AMT - addiction management therapy. Drug assisted. Also called MAT - medication assisted treatment

Are We Treating One Drug For Another?

It is not treating one drug for another, as commonly believed. Buprenorphine transforms lives, and the data is there. Those incarcerated that use, heroin most commonly, lost their underlying tolerance. When released, they went back to their "regular" dose. No tolerance, overdose, death. Get them buprenorphine, get them back into society.

Craving controlled, and desired substances, is a return to heroin, and should be extinguished. Another study separated opioid addicts into two groups in treatment. Both had good psychosocial support. One group was treated without buprenorphine, but also had receieved outpatient therapy, and they went head to head without patient support therapy and buprenorphine. Result - buprenorphine-free group started dropping out in a week. Their tolerance was diminished or gone. All dropped out eventually. The buprenorphine group however stayed in treatment. And this robust trend occurred over a year. With no way to prevent cravings, the group that receieved outpatient therapy developed and only thought of "heroin" and is a lesson. If plan A doesn't work and is a failure, cross over quickly, particularly in the world of addiction. The buprenorphine-free group had four deaths when they left. The message is this. With pharmaceuticals, forces of reason don't always match need.

The federal government acknowledges a severe opioid epidemic (it's really a fentanyl heroin epidemic, the prescription pill problem is that, but look at fentanyl heroin). The claim that more people die from prescription drug overdoses than from car accidents is a fallacy of generalization. More on this later. A healthcare provider can write (prescribe) and historically encourage too, indefinite doses of opioids. On the other side of treating this self-defined epidemic, physicians are limited to a small number of patients that may rec lifesaving buprenorphine, and must be approved to do so. A complete logic failure. Most prescription opioid addicts were prescribed by a provider with no pain training, and scant knowledge regarding opioid management. I believe that non-steroidal anti-inflammatory agents may eventually share a common fate. These drugs are taken from our armamentaria because the fallacy of false generalization, once again, is reinforced by bad information.Overdose, What Killed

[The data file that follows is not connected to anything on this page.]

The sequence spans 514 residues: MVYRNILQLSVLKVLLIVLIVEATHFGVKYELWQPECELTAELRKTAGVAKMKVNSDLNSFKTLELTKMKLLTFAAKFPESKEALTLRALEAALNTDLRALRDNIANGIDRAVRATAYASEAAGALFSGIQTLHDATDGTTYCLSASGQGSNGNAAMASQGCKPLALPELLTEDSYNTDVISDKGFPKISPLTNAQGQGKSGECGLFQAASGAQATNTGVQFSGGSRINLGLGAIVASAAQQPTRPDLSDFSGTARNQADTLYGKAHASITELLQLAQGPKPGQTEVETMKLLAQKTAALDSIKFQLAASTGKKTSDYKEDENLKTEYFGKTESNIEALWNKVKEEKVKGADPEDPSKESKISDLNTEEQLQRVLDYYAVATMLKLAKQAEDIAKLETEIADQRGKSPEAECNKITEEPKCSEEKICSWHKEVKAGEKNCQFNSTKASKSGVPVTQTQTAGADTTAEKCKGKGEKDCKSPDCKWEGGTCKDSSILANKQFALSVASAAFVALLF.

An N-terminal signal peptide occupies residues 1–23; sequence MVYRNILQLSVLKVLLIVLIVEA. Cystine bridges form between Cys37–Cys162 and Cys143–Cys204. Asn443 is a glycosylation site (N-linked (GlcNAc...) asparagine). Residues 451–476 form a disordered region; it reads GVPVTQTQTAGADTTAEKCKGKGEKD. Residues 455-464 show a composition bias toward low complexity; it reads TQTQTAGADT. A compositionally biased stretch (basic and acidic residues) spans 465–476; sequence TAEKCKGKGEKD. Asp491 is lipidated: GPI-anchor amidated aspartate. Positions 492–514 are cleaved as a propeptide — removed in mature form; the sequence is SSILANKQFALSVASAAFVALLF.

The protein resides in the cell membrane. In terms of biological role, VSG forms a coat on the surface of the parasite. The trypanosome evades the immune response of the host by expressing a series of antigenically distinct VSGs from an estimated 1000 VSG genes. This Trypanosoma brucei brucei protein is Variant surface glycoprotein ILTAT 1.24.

Special acknowledgement Sandy Silverman MD.

It usually starts like this....


An individual is given a substance. The substance is reactive and creates a physiologic event. Let's call this substance a drug. The drug effects a change in biochemistry, dynamics, and experience. In the scientific world, it creates this physiologic response, effecting the recipient and its biology. In this case, it's a human.

Pharmacokinetics is pharmacodynamics is, and we need them both. We react, now the drug has to go. Elimination, transformation, excretion. This substance has a personality. Like a bad house guest it stays too long, where the joy is fleeting, and influence like a brief love affair. Or influences.

Will I see you again? I'm falling for you. Some leave and the place is a mess, bad feelings, a hangover only repelled by a re-invitation, baggage and all-I need you. I want/must have you. The heat races, pounds, the eyes tear, the gut recites an unpleasantry, and you shake.

Of the millions of potentially habit forming compounds, only about 100 natural ones exist that are habit forming. Not many. Some have been added to the list by the wonders of chemical design, but the theme, and the common thread is the same. Exposure, then dopamine ...


Gasoline makes the car move. Dopamine feeds the stupid center, the nucleus accumbens. The brain, behind the ear is phylogenetically old and primitive. Illogical, and full of desire. The basic desires are fed by dopamine through a reward circuitry.

VTA, ventral tegmental area, nucleus accumbens, a few other places, and it proceeds the prefrontal cortex. Fed by dopamine. Desire, craving, illogical behaviors may revolt if dopamine runs low, or under performs. Mood, actions, physiologic consequences follow. I need more dopamine, and this is dependence, on the way to addiction. There is dopamine out there and I know how to get it.